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Harumafuji claims title with win over Hakuho

Kyodo

Yokozuna Harumafuji beat rival Hakuho in what turned out to be an anticlimactic finale between wrestlers tied at 13-1 to win his sixth career title at the Kyushu Grand Sumo Tournament on Sunday.

Harumafuji (14-1) bolted quickly to the left of Hakuho and moved in for the kill but the match was over just when it was getting under way when his opponent’s heel inadvertently went over the ridge at Fukuoka Kokusai Center.

Hakuho (13-2), who was aiming for his 28th career title and fifth straight, dropped his second straight bout after his loss to Kisenosato on Saturday.

The showdown between the two yokozuna was over so fast, Harumafuji said he thought it was he who had mistakenly stepped out since Hakuho appeared to ease off the pressure.

“I gave it all of my spirit,” said Harumafuji, who won his first championship since the New Year basho in January. “I didn’t even know (that he had stepped out). During the match, he suddenly eased off, so I thought I must’ve stepped out. I was like, ‘darn it!’ Later I was relieved,” he said, drawing laughs from the crowd.

He defeated Hakuho in a match between tied wrestlers on the final day for the first time since the 2012 Nagoya basho, when as an ozeki he beat his rival in a matchup between undefeated wrestlers. Hakuho, who dominated early in the meet only to falter at the end, failed to become the second wrestler after yokozuna legend Taiho to win five straight tournaments twice.

“I’ve had to overcome many injuries but it is because of all the support I’ve received and the fans that I could win the title,” said Harumafuji.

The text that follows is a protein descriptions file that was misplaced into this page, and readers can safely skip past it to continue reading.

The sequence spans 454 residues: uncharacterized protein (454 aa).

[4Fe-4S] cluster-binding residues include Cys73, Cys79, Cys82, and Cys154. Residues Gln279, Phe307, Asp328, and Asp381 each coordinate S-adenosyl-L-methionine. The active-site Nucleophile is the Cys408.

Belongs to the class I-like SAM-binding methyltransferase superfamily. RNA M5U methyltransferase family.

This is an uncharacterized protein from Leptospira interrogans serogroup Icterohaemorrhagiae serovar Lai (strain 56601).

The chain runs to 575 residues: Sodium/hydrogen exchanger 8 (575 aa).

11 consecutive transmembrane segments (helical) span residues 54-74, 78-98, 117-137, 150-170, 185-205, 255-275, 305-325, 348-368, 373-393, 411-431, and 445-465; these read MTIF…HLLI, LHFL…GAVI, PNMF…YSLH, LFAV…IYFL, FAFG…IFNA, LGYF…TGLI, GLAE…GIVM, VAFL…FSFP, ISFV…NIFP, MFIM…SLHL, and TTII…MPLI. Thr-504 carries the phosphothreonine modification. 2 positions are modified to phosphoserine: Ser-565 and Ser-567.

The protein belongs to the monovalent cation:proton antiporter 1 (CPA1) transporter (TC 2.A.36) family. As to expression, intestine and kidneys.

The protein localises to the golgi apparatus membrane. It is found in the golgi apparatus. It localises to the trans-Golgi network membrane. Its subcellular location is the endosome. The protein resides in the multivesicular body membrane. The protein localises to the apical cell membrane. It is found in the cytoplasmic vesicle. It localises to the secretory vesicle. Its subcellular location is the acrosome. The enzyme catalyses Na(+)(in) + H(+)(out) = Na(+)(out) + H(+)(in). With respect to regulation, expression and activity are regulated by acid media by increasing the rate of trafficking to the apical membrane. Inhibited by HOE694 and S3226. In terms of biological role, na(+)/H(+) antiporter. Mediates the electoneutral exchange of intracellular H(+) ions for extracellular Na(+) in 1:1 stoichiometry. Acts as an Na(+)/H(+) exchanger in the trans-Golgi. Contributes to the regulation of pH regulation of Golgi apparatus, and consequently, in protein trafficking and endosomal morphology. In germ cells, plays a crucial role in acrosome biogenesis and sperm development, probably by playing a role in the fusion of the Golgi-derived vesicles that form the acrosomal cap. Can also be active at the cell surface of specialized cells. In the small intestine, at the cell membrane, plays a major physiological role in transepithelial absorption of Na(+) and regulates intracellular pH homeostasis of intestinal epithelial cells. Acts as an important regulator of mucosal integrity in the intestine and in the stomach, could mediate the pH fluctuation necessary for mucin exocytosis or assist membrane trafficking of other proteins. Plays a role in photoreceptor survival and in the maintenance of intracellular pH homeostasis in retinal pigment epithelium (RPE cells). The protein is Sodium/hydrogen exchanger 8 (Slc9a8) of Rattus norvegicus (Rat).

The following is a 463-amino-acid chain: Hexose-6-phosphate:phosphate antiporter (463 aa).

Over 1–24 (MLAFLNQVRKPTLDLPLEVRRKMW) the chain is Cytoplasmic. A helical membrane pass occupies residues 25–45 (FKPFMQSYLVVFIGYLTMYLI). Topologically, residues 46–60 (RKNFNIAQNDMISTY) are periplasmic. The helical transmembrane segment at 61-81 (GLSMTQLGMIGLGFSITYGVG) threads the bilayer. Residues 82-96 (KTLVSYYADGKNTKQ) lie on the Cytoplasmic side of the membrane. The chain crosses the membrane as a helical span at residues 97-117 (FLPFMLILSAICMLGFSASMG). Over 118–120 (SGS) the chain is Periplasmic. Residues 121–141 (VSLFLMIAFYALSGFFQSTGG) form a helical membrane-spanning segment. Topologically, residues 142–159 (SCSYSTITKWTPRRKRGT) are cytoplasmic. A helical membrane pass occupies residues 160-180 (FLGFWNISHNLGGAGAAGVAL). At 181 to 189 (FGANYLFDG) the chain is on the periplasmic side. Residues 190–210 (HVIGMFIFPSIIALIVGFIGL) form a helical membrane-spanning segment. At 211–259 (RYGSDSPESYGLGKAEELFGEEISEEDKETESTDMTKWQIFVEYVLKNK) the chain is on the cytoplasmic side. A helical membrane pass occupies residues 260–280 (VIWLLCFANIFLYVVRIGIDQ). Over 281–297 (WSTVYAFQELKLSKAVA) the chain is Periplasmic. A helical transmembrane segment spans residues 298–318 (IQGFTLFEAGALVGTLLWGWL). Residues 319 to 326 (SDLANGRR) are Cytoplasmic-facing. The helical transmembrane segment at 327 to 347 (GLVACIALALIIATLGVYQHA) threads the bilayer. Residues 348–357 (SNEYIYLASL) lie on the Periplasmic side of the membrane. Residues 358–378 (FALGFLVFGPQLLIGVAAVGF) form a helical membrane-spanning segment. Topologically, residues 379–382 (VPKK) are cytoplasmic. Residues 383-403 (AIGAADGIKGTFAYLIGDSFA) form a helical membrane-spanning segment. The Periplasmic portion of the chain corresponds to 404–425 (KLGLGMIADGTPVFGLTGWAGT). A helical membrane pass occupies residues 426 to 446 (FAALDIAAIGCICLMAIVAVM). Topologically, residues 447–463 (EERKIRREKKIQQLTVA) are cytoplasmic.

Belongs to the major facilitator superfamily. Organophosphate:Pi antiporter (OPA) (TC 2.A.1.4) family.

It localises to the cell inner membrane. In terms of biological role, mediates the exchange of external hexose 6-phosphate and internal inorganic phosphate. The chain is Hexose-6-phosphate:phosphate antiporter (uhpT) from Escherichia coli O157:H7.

Kisenosato (13-2) put in another domineering performance, getting his left hand around the mawashi of rival ozeki Kakuryu (9-6) before powering him over the edge by yorikiri.

Kisenosato beat both yokozuna at this tournament, and his win over Hakuho on the penultimate day was probably his most convincing against the yokozuna to date.

The ozeki, who is likely to make another bid at sumo’s highest rank at the New Year basho, only lost to Aminishiki and sekiwake Goeido at the 15-day meet.

In an all-sekiwake encounter, Tochiozan (7-8) outflanked Goeido (8-7) to chase his opponent out from behind after the pair grappled momentarily in the center of the ring.

Chiyotairyu blasted out Kyokushuho (8-7) to pick up his 11th victory and won his first Technique Prize.

Osunaarashi, the first African-born rikishi, huffed and puffed but his arm strength alone was not enough to take out heavyweight Kaisei (7-8), who forced the Egyptian out by yorikiri.

Osunaarashi, a No. 15 maegashira, finished his debut in the elite class just short of a winning record at 7-8.

  • DA

    Way to go, Harumafuji! I hope your critics stuff their mouths full of sour grapes…

    • Ulisses Parochi

      But not…

      Fact seens to be that, it’s hard to them accept that Harumafuji, like or not IS a Yokozuna, and a fair victory is a victory, period…

      While it something should had been said about bring the the kōshō seido back intead of critics to a legit and winner yokozuna…